Interview with Lee Damon
Hailing from the University of Washington with over 25 years of system administration experience under his belt, Lee Damon might be best known at LISA for his work coordinating the lightning talks. But as a longtime resident of the Pacific Northwest, he also has a wealth of knowledge about the area that anyone visiting from out of town would benefit from. He talked with Matt Simmons to share some of these tips with us.
Everyone has heard that Seattle is consistently rainy and overcast. How true is that, and what kind of temperature swings can we expect to see during the middle of November?
The current forecast is for a drier and warmer than normal winter. We will most likely get our usual drizzle but lately we've also been getting stronger storms that are more evocative of other parts of the US.
I won't say that using an umbrella marks you as a tourist because I know some locals who use them, but in general they're more of a bother than they're worth (unless it's one of those unusual heavy rains). Umbrella users tend to get glowered at because the spokes are at eye level and they take up a lot of space on crowded sidewalks. Hats and rain coats/jackets are the generally preferred cover.
It's not really weather but there will be a distinct lack of light here during the conference, and not just because of the constant clouds. We're one of the Northernmost cities in the continental US, and because it will be November, it will probably be dark by the time the conference sessions are over each day. This may explain why caffeine is so popular here.
The LISA14 hotel is Seattle Sheraton downtown. What kinds of things are there to do within walking distance?
That depends on how you define "walking distance." Seattle is a very hilly town. You can walk uphill (east) into Capital Hill for some of the more active nightlife (Belltown and Queen Anne are also good nightlife spots but they're less of a walkable distance).
Downtown (downhill, west of the hotel) is mostly alive during the day. There’s lots of shopping in both boutique and major chain stores. Westlake Park is a fun place for people watching (and from there you can catch the monorail to the Seattle Center, home of the Space Needle).
Of course, I'd be remiss if I didn't mention Pike Place Market (note: not Pike's Place. It is named for the street it is on, Pike Place.) It is located downhill, west of the hotel, almost all of the way to the waterfront. Not only is it a popular tourist destination, but locals like to shop there too. My favorite spice merchant (World Spice Market) is located near there. Two of the best gelato places (Botega and Procopio's) are there. And the mini-doughnut-shop-of-doom is also there.
Are there any must-tour things in the Seattle area for before or after the conference?
I will be lazy and refer you to this page for most of the in-city things :) Pay special attention to the ferry ride option. It can be a fantastic way to see the area fairly inexpensively.
Farther afield, there are options like the Olympic National Forest (on the peninsula) or going up into the mountains (east of Seattle, usually accessed via car on I-90) for full-day adventures. I can also recommend catching the Amtrak Cascades up to Vancouver BC (bring your passport!) or down to Portland. You can make a day trip of it but it's a very long day. I recommend doing a weekend or other 2-day version if you want to do that.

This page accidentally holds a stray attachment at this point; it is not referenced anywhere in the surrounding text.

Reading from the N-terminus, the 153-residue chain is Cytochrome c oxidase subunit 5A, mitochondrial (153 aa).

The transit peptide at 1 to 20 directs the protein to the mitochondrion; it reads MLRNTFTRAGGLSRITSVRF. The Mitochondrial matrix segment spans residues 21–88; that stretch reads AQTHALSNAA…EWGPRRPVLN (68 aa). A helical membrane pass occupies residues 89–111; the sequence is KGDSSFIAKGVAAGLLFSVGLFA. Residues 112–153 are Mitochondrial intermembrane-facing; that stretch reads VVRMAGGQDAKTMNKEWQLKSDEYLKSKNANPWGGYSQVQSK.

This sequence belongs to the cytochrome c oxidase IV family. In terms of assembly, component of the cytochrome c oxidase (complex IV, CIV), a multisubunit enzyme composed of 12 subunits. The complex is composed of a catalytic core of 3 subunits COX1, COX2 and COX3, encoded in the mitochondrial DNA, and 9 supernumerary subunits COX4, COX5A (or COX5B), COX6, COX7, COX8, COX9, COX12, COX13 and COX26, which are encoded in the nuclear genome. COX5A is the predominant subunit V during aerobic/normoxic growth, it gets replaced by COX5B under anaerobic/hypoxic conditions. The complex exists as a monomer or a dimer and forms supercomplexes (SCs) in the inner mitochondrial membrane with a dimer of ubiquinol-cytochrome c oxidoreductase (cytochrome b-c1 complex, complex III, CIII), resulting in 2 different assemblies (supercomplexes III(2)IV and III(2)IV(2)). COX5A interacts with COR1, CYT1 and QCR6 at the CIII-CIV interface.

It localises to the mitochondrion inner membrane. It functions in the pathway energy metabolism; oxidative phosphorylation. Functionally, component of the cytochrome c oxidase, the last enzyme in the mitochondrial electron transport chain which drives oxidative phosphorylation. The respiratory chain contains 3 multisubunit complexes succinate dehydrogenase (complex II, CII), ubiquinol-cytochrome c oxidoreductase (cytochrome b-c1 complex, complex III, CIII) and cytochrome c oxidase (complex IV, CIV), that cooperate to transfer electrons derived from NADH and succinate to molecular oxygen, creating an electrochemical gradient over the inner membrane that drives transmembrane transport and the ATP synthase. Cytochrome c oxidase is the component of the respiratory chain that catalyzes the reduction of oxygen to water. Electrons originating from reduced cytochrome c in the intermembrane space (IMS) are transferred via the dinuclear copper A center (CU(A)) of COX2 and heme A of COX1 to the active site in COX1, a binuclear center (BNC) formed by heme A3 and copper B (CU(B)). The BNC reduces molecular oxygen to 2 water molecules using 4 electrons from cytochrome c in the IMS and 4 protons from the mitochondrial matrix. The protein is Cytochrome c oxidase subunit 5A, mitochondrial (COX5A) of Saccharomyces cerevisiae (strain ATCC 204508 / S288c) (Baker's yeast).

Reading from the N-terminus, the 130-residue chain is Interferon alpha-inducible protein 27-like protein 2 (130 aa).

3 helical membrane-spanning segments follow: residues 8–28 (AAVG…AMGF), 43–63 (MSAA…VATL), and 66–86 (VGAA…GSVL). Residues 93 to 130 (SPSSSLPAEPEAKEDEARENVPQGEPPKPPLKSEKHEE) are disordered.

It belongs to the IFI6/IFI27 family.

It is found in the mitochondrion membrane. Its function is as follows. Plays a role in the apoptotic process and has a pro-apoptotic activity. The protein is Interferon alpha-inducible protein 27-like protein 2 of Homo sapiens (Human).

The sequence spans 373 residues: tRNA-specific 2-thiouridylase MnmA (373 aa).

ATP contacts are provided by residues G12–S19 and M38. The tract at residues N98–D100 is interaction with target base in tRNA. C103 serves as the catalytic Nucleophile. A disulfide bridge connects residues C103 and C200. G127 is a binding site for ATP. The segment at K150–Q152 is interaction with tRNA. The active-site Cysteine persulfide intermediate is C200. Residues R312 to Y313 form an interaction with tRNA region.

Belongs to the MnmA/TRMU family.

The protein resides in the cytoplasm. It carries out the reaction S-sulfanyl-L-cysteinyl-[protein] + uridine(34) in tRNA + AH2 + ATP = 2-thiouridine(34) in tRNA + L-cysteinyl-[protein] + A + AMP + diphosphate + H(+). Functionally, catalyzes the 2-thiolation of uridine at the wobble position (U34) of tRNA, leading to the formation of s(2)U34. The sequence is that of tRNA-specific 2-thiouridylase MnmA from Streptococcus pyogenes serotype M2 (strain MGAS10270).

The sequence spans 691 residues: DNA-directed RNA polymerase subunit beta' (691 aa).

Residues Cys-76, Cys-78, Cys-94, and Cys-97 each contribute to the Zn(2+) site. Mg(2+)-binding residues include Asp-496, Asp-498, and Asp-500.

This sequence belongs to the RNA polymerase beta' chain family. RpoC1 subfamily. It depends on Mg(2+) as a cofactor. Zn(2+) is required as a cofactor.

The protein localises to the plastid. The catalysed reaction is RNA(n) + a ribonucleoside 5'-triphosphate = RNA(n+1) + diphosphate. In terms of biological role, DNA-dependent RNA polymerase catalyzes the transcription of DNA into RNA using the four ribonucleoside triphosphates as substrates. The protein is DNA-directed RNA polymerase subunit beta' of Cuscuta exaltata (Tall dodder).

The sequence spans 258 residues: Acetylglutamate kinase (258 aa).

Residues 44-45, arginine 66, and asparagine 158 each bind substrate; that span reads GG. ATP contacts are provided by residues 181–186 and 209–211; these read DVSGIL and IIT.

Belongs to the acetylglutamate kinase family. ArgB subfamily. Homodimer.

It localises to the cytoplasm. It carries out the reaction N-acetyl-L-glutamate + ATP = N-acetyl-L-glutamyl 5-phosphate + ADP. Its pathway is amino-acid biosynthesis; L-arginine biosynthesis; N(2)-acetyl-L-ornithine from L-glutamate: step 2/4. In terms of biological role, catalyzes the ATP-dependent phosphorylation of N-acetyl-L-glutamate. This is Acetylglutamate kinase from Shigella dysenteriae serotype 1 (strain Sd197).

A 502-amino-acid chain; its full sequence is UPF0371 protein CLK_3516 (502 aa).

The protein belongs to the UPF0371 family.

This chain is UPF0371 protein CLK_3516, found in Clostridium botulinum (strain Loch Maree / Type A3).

For the aviation enthusiasts, there are sea planes that you can hire for tours of Seattle or flights to Victoria or Vancouver BC (again, bring your passport or passport card if you're going to Canada). Don't forget the Flight museum at Boeing Field.
I'm told there's another new computer museum somewhere in South Seattle. I haven't had a chance to check it out though.
Any advice for getting to the hotel from the airport or train station?
- LINK Light Rail: From the airport catch Link Light Rail ($2.50 or so, depending on time - make sure you pay before you get on the train!) to Westlake Station. Then walk about 3 blocks (uphill) to the hotel. The ride on LINK should take about 35 minutes.
- Amtrak: From the train station ask for directions to "the ID tunnel station" and catch whatever is going north towards Westlake (not to the airport!). If you catch LINK make sure you've pre-paid. Buses will take cash. You're just going a few stops to Westlake then walk a few blocks uphill. You can also just walk from the train station to the hotel. I'd estimate it's about a 25 minute walk with some uphill to deal with. Not something I'd recommend with luggage.
- Car Service/Taxi: If you don't want to take the bus or LINK you can take Uber/lyft/cab. From the airport it's around $30 (may be more now, I haven't checked recently). From the train station it shouldn't be very much, since it's not a long ride.
Space needle: Worth it?
If you want to Be A Tourist or if you want to eat in the expensive restaurant at the top it probably is.
Any tips on great places to eat at the airport waiting to go home?
We actually have real restaurants at the airport in addition to the usual suspects.
Anthony's is good for breakfast or fish lunches/dinners. It's where I usually go when I have time to kill. It's in the main area with the huge glass wall that lets you watch airport operations in all their glory. There's also an Ivar's in the same area (local clam shack chain). While you're there looking out the huge glass wall, check out the Dilatante Chocolate stand.
With all that information, you should now be all set for your upcoming trip to Seattle! Be sure to check out these lists of recommended restaurants, and for those of you like myself who love a good beer, take a look through Ian Dotson’s list of breweries, brewpubs, and beer bars. Cheers to LISA14!